OXYGEN TOXICITY (POISONING)

OXYGEN TOXICITY (POISONING)

Oxygen toxicity is the increased oxygen content in tissues, beyond certain critical level. It is also called oxygen poisoning. It occurs because of breathing pure oxygen with a high pressure of 2 to 3 atmosphere (hyperbaric oxygen). In this condition, an excess amount of oxygen is transported in plasma as dissolved form because oxygen carrying capacity of hemoglobin is limited to 1.34 mL/g.

EFFECTS OF OXYGEN TOXICITY

1. Lung tissues are affected first with tracheobronchial irritation and pulmonary edema

2. Metabolic rate increases in all the body tissues andthe tissues are burnt out by excess heat. Heat also

destroys cytochrome system, leading to damage of tissues.

3. When brain is affected, first hyperirritability occurs. Later, it is followed by increased muscular twitching,

ringing in ears and dizziness.

4. Finally, the toxicity results in convulsions, coma and death.

HYPERCAPNEA

Hypercapnea is the increased carbon dioxide content of blood.

CONDITIONS WHEN HYPERCAPNEA OCCURS

Hypercapnea occurs in conditions, which leads to blockage of respiratory pathway, as in case of asphyxia. It also occurs while breathing the air containing excess carbon dioxide content.

EFFECTS OF HYPERCAPNEA

1. Effects on Respiration

During hypercapnea, the respiratory centers are stimulated excessively. It leads to dyspnea.

2. Effects on Blood

The pH of blood reduces and blood becomes acidic.

3. Effects on Cardiovascular System

Hypercapnea is associated with tachycardia and increased blood pressure. There is flushing of skin due

to peripheral vasodilatation.

4. Effects on Central Nervous System

During hypercapnea, the nervous system is also affected, resulting in headache, depression and laziness. These symptoms are followed by muscular rigidity, fine tremors and generalized convulsions. Finally, giddiness and loss of consciousness occur.

HYPOCAPNEA

Hypocapnea is the decreased carbon dioxide content in blood.

CONDITIONS WHEN HYPOCAPNEA OCCURS

Hypocapnea occurs in conditions associated with hypoventilation. It also occurs after prolonged hyperventilation, because of washing out of excess carbon dioxide.

EFFECTS OF HYPOCAPNEA

1. Effects on Respiration

Respiratory centers are depressed, leading to decreased rate and force of respiration.

2. Effects on Blood

The pH of blood increases, leading to respiratory alkalosis. Calcium concentration decreases. It causes

tetany, which is characterized by neuromuscular hyperexcitability and carpopedal spasm.

3. Effects on Central Nervous System

Dizziness, mental confusion, muscular twitching and loss of consciousness are the common features of

hypocapnea.

ASPHYXIA

Asphyxia is the condition characterized by combination of hypoxia and hypercapnea, due to obstruction of air passage.

CONDITIONS WHEN ASPHYXIA OCCURS

Axphyxia develops in conditions characterized by

acute obstruction of air passage such as:

1. Strangulation

2. Hanging

3. Drowning, etc.

EFFECTS OF ASPHYXIA

Effects of asphyxia develop in three stages:

1. Stage of hyperpnea

2. Stage of convulsions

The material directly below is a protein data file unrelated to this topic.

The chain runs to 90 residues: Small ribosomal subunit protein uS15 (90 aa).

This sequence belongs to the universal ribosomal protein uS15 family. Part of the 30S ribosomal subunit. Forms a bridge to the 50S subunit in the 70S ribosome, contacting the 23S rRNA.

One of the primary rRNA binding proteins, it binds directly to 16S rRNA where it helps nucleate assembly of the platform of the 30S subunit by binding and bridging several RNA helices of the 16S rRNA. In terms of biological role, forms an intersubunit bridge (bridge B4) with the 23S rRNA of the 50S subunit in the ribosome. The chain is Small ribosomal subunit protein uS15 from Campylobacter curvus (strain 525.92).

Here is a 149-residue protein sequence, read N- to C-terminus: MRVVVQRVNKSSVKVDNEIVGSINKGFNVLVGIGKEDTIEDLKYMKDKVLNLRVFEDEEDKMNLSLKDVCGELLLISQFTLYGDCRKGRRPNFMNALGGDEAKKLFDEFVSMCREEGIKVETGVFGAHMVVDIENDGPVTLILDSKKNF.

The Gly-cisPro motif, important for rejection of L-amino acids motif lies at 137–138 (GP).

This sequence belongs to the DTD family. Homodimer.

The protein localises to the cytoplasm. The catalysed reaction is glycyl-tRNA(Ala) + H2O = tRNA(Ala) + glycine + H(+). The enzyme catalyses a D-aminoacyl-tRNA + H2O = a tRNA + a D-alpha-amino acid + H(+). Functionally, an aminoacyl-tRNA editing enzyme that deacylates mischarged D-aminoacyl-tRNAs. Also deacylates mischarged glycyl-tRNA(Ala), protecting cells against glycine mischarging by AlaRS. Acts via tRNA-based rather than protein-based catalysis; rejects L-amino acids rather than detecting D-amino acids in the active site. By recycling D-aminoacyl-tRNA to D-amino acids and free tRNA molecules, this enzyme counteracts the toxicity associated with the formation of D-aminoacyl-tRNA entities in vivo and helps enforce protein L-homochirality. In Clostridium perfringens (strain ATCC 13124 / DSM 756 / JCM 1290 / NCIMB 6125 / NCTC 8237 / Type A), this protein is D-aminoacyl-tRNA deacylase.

3. Stage of collapse.

1. Stage of Hyperpnea

Hyperpnea is the first stage of asphyxia. It extends for about 1 minute. In this stage, breathing becomes

deep and rapid. It is due to the powerful stimulation of respiratory centers by excess of carbon dioxide.

Hyperpnea is followed by dyspnea and cyanosis. Eyes become more prominent.

2. Stage of Convulsions

Stage of convulsions is characterized mainly by convulsions (uncontrolled involuntary muscular contractions). Duration of this stage is less than 1 minute. Hypercapnea acts on brain and produces the following effects:

i. Violent expiratory efforts

ii. Generalized convulsions

iii. Increase in heart rate

iv. Increase in arterial blood pressure

v. Loss of consciousness.

3. Stage of Collapse

Stage of collapse lasts for about 3 minutes. Severe hypoxia produces the following effects during this

stage:

i. Depression of centers in brain and disappearance of convulsions

ii. Development of respiratory gasping occurs.During respiratory gasping, there is stretching of the body with opening of mouth, as if gasping for breath.

iii. Dilatation of pupils

iv. Decrease in heart rate

v. Loss of all reflexes.

Duration between the gasps is gradually increased and finally death occurs.

All together, asphyxia extends only for 5 minutes. The person can survive only by timely help such as

relieving the respiratory obstruction, good aeration, etc.

DYSPNEA

Dyspnea means difficulty in breathing. It is otherwise called the air hunger. Normally, the breathing goes on without consciousness. When breathing enters the consciousness and produces discomfort, it is called

dyspnea. Dyspnea is also defined ‘as a consciousness of necessity for increased respiratory effort’.

DYSPNEA POINT

Dyspnea point is the level at which there is increased ventilation with severe breathing discomfort. The normal person is not aware of any increase in breathing until the pulmonary ventilation is doubled. The real discomfort develops when ventilation increases by 4 or 5 times.

CONDITIONS WHEN DYSPNEA OCCURS

Physiologically, dyspnea occurs during severe muscular exercise. The pathological conditions when

dyspnea occurs are:

1. Respiratory Disorders

Dyspnea occurs in the respiratory disorders, characterized by mechanical or nervous hindrance to respiratory movements and obstruction in any part of respiratory tract. Thus, dyspnea occurs in:

i. Pneumonia

ii. Pulmonary edema

iii. Pulmonary effusion

iv. Poliomyelitis

v. Pneumothorax

vi. Severe asthma, etc.

2. Cardiac Disorders

Dyspnea is common in left ventricular failure and decompensated mitral stenosis.

3. Metabolic Disorders

Metabolic disorders, which cause dyspnea are diabetic acidosis, uremia and increased hydrogen ion

concentration.

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